Austria's largest province is Lower Austria (Niederösterreich) in the northeast. Lower Austria is marked by its rich, fertile plains, offering a landscape quite different from the alpine majesty of western Austria. A land rich in history, Lower Austria is covered with large numbers of castles and fortifications, as well as churches and monasteries from a range of eras.
The climate in this sprawling province is varied; the south part of Lower Austria has an alpine climate, which has very cold, snowy winters. The north and east of Lower Austria have a more pleasant Mediterranean climate that brings high temperatures and many days of sunshine. The winters in these parts are cold but relatively mild, with little snow, while summers are hot and humid. It's a good climate for wine growing, and you'll find numerous vineyards in these districts. You can take a wine tour of this countryside, sampling local vintages at such towns as Krems, Hollabrunn, Langenlois, Retz, and Eggenburg.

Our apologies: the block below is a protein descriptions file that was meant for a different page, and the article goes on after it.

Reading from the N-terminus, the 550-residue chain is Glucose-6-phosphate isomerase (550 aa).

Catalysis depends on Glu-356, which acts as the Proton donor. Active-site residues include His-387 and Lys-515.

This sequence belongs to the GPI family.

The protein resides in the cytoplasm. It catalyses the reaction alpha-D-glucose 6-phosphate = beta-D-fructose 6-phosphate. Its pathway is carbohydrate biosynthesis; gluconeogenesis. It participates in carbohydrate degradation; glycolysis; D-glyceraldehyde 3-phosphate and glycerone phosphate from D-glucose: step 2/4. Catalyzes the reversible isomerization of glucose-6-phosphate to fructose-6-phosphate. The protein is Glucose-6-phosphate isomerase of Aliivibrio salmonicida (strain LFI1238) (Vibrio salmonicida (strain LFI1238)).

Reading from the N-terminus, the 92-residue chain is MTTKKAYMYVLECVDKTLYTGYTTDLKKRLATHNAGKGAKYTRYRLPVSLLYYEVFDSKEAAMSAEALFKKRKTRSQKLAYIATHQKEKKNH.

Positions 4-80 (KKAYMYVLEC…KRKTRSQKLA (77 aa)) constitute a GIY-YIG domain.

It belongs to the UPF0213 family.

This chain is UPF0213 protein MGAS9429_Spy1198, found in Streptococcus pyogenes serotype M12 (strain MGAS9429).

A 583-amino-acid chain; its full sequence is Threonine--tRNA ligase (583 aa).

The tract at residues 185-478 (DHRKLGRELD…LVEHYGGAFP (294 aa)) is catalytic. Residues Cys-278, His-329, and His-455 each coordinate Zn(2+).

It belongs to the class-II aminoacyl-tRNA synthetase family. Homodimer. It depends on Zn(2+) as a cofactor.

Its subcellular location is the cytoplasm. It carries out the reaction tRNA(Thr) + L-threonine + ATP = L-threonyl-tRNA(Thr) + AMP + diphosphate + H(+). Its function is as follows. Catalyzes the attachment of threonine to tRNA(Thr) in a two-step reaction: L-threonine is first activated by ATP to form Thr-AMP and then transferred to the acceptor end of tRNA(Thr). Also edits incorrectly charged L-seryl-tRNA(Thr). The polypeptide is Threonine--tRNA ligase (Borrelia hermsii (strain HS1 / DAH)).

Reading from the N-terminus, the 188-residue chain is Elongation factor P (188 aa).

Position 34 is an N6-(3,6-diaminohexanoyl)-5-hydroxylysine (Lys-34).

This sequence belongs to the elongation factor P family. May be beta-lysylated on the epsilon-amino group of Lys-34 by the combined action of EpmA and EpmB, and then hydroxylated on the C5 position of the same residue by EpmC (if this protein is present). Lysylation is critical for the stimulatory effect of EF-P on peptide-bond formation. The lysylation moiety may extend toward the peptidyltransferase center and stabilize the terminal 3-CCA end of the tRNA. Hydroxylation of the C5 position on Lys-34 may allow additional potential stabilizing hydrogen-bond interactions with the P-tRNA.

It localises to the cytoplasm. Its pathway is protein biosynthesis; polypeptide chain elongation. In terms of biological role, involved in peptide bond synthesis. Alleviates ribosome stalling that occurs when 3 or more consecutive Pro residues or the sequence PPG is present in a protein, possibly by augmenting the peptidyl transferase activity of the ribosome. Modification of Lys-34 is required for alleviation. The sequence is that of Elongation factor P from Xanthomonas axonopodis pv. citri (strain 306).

The district of the Danube Valley has a continental climate. The Wachau-Danube Valley is a beautiful, scenic landscape with many picturesque medieval-era towns, like Krems or Tulln. The valley is also filled with thriving vineyards, old castles, ancient ruins, and many famous medieval monasteries.
The area of the Wienerwald (Vienna Woods) is one of Lower Austria's most splendid districts. The Viennese aristocracy often kept summer homes here. Today it remains a popular summer getaway known for its spa towns, particularly Baden. Officially called Baden bei Wien ("Baden near Vienna") to differentiate it from other places named Baden, the town offers hot mineral springs in a modern spa and health resort environment. Baden is also a good place to start out on excursions into the Vienna Woods, which has a number of excellent hiking trails.
The province of Lower Austria completely surrounds the state and city of Vienna. However, it is comparatively inexpensive to travel or stay in Lower Austria, where prices tend to be about 30% lower than in Vienna, Innsbruck, or Salzburg.
St. Pölten, the province's capital, is the oldest town in Austria. Its historic quarter features many delightful late 19th-century buildings in Baroque and art nouveau styles. St. Polten also has a newer district, the Landhausviertel Quarter, which is dominated by highly modern architecture and consists of government buildings, event halls, museums, and shopping centres.